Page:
Sligo Rovers226313345115
Dundalk226313345315
Bohemians226313255015

European Competition : European Cup Preliminary Round (second leg at Dalymount Park), Atlético Madrid 8-0 Drumcondra, Drumcondra 1-5 Atlético Madrid

League top scorers : Donal Leahy Evergreen United, 22 Alfie Hale Waterford, 18 Peter Fitzgerald Waterford, 17

Representative matches : Scottish League 1-0 League of Ireland, Irish League 2-3 League of Ireland, League of Ireland 0-0 English League

1955-56 League of Ireland season

Having defeated Waterford 2-1 to land a second Dublin City Cup in three seasons, a third league success for St. Patrick’s Athletic followed in 1956, with Shay Gibbons’ 21 league goals being complemented by 17 from Paddy ‘Ginger’ O’Rourke. St. Pat’s rode their luck at times this season, winning several games where their opponents had played as well if not better, and they also had third-placed Waterford to thank for doing a “double” over runners-up Shamrock Rovers, with both of these wins coming at very important points in the league race. Rovers had beaten Pats 4-2 in a thriller at Chapelizod in the closing stages to place control of the league title’s destiny in their own hands (and to deprive their rivals of a clean sweep of points from their home matches), but a 3-1 loss at Kilcohan Park in their next outing combined with a St. Pat’s win in Sligo meant that the league trophy would be retained by Alec Stevenson’s side.

Paddy Coad’s side (or “Coad’s Colts” as they had now come to be known by fans and the media, a moniker to rival that of the “Busby Babes” of Manchester United) met with Cork Athletic in the F.A.I. Cup final, a game that gave rise to what was perhaps the finest ever example of League of Ireland / F.A.I. Cup folklore. The Leesiders’ team featured one Jimmy Delaney, a Scottish international who had already pocketed F.A. Cup, Scottish Cup and I.F.A. Cup medals in a glittering 20-year career, and with Athletic leading 2-0 (Delaney, who was in receipt of a salary similar to that of Raich Carter in ’53, netted the first) with just 12 minutes remaining, Cork Athletic Secretary Donie Forde left the ground to fetch champagne for the celebrations. Forde was unnerved by the sound of three loud cheers coming from the Dalymount stadium, however, and when he saw the ecstatic Rovers fans walking out as he returned, he knew that Coad’s side had done the unthinkable. Their 3-2 win meant a thirteenth cup success for the Hoops, and ensured that Delaney missed out on that historic quadruple of cup winner’s medals.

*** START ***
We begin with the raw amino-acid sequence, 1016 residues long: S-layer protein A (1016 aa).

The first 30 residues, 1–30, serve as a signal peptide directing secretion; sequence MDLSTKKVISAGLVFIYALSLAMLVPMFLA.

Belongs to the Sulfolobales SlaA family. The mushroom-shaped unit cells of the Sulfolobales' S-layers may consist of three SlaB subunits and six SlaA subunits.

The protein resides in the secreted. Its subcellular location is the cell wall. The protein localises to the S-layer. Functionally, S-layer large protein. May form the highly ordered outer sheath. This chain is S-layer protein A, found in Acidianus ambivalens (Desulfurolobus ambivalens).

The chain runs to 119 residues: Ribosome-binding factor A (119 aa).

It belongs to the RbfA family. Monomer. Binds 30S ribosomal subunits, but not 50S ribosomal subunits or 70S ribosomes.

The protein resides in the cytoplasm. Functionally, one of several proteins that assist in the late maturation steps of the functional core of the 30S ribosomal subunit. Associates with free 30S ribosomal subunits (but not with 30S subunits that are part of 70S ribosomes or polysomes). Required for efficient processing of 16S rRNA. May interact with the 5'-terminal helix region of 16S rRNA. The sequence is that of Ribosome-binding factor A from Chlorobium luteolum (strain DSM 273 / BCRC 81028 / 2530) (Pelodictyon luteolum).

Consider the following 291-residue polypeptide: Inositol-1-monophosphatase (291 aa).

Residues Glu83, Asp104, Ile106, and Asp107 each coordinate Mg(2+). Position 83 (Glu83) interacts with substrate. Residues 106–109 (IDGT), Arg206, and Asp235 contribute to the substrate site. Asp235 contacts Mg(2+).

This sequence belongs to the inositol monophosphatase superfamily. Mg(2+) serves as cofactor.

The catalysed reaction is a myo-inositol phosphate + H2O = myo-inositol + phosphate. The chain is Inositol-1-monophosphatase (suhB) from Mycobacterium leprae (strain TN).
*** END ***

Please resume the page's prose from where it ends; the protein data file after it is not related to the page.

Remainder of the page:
An unbeaten Rovers had secured an equally incredible eleventh League of Ireland Shield (Shelbourne, with seven, were the Hoops’ nearest challengers in that roll of honour) earlier in the campaign, following a 2-1 win at leaders Waterford on the last day, and also defeated the Suirsiders (who registered an unbeaten league record at Kilcohan Park) to capture the inaugural Top Four Cup, a new end-of-season competition for the league’s four highest-placed sides. Officially titled the ‘Independent Cup’ (after the Irish newspaper group), the tournament ran on a straightforward semi-final and final format, with a draw determining who would meet who. With the aim of reducing the amount of meaningless end-of-season games, it seemed to pay dividends straight away, with Sligo Rovers going on a six-game winning run (during which their prolific Scottish winger Johnny Armstrong scored nine goals) to move from 10th place to 4th with just one match to play. Evergreen United (who had been in the top four for most of the season) pipped them on goal average, however, and after Shamrock Rovers had beaten St. Pat’s 9-8 on corners in the competition’s very first match (following a thrilling 3-3 draw), a James ‘Maxie’ McCann goal eight minutes from the end ensured not just a win over Waterford in the final, but also that Rovers had scored in every match of the 1955-56 season.